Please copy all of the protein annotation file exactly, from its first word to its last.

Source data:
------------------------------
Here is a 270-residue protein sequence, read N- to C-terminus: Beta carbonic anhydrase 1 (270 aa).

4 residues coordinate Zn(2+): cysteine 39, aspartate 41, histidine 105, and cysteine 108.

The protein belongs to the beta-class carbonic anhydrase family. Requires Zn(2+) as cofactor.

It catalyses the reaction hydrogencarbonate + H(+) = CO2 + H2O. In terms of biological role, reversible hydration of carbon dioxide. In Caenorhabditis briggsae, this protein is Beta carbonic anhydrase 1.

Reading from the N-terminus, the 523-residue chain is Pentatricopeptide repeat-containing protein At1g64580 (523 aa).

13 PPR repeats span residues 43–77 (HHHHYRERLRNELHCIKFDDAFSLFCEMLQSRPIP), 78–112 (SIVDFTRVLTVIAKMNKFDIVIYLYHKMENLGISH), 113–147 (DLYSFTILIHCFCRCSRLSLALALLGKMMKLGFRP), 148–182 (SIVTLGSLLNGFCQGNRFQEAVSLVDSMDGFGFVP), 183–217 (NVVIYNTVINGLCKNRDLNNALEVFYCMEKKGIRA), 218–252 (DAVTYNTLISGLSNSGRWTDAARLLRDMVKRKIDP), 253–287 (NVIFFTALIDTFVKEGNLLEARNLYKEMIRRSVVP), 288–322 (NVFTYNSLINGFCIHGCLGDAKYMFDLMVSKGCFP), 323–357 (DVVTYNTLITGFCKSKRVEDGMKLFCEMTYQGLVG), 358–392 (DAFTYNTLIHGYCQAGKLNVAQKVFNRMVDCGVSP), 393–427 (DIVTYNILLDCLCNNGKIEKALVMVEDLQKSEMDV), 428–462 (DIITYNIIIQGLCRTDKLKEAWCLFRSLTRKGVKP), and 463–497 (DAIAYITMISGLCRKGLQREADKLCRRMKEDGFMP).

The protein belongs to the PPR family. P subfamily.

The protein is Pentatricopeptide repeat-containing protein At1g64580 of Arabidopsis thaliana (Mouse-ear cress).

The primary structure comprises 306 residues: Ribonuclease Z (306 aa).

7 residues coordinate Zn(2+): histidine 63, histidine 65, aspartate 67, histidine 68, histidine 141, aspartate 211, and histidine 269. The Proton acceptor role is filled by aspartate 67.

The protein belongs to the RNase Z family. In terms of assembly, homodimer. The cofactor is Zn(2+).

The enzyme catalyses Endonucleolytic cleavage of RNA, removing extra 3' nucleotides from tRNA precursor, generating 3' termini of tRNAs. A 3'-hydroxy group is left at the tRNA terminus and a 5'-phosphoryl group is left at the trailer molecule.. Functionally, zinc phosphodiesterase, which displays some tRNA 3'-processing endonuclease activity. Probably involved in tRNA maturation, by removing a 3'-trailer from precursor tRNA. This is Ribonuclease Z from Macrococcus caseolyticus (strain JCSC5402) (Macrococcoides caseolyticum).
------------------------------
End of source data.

Here is a 270-residue protein sequence, read N- to C-terminus: Beta carbonic anhydrase 1 (270 aa).

4 residues coordinate Zn(2+): cysteine 39, aspartate 41, histidine 105, and cysteine 108.

The protein belongs to the beta-class carbonic anhydrase family. Requires Zn(2+) as cofactor.

It catalyses the reaction hydrogencarbonate + H(+) = CO2 + H2O. In terms of biological role, reversible hydration of carbon dioxide. In Caenorhabditis briggsae, this protein is Beta carbonic anhydrase 1.

Reading from the N-terminus, the 523-residue chain is Pentatricopeptide repeat-containing protein At1g64580 (523 aa).

13 PPR repeats span residues 43–77 (HHHHYRERLRNELHCIKFDDAFSLFCEMLQSRPIP), 78–112 (SIVDFTRVLTVIAKMNKFDIVIYLYHKMENLGISH), 113–147 (DLYSFTILIHCFCRCSRLSLALALLGKMMKLGFRP), 148–182 (SIVTLGSLLNGFCQGNRFQEAVSLVDSMDGFGFVP), 183–217 (NVVIYNTVINGLCKNRDLNNALEVFYCMEKKGIRA), 218–252 (DAVTYNTLISGLSNSGRWTDAARLLRDMVKRKIDP), 253–287 (NVIFFTALIDTFVKEGNLLEARNLYKEMIRRSVVP), 288–322 (NVFTYNSLINGFCIHGCLGDAKYMFDLMVSKGCFP), 323–357 (DVVTYNTLITGFCKSKRVEDGMKLFCEMTYQGLVG), 358–392 (DAFTYNTLIHGYCQAGKLNVAQKVFNRMVDCGVSP), 393–427 (DIVTYNILLDCLCNNGKIEKALVMVEDLQKSEMDV), 428–462 (DIITYNIIIQGLCRTDKLKEAWCLFRSLTRKGVKP), and 463–497 (DAIAYITMISGLCRKGLQREADKLCRRMKEDGFMP).

The protein belongs to the PPR family. P subfamily.

The protein is Pentatricopeptide repeat-containing protein At1g64580 of Arabidopsis thaliana (Mouse-ear cress).

The primary structure comprises 306 residues: Ribonuclease Z (306 aa).

7 residues coordinate Zn(2+): histidine 63, histidine 65, aspartate 67, histidine 68, histidine 141, aspartate 211, and histidine 269. The Proton acceptor role is filled by aspartate 67.

The protein belongs to the RNase Z family. In terms of assembly, homodimer. The cofactor is Zn(2+).

The enzyme catalyses Endonucleolytic cleavage of RNA, removing extra 3' nucleotides from tRNA precursor, generating 3' termini of tRNAs. A 3'-hydroxy group is left at the tRNA terminus and a 5'-phosphoryl group is left at the trailer molecule.. Functionally, zinc phosphodiesterase, which displays some tRNA 3'-processing endonuclease activity. Probably involved in tRNA maturation, by removing a 3'-trailer from precursor tRNA. This is Ribonuclease Z from Macrococcus caseolyticus (strain JCSC5402) (Macrococcoides caseolyticum).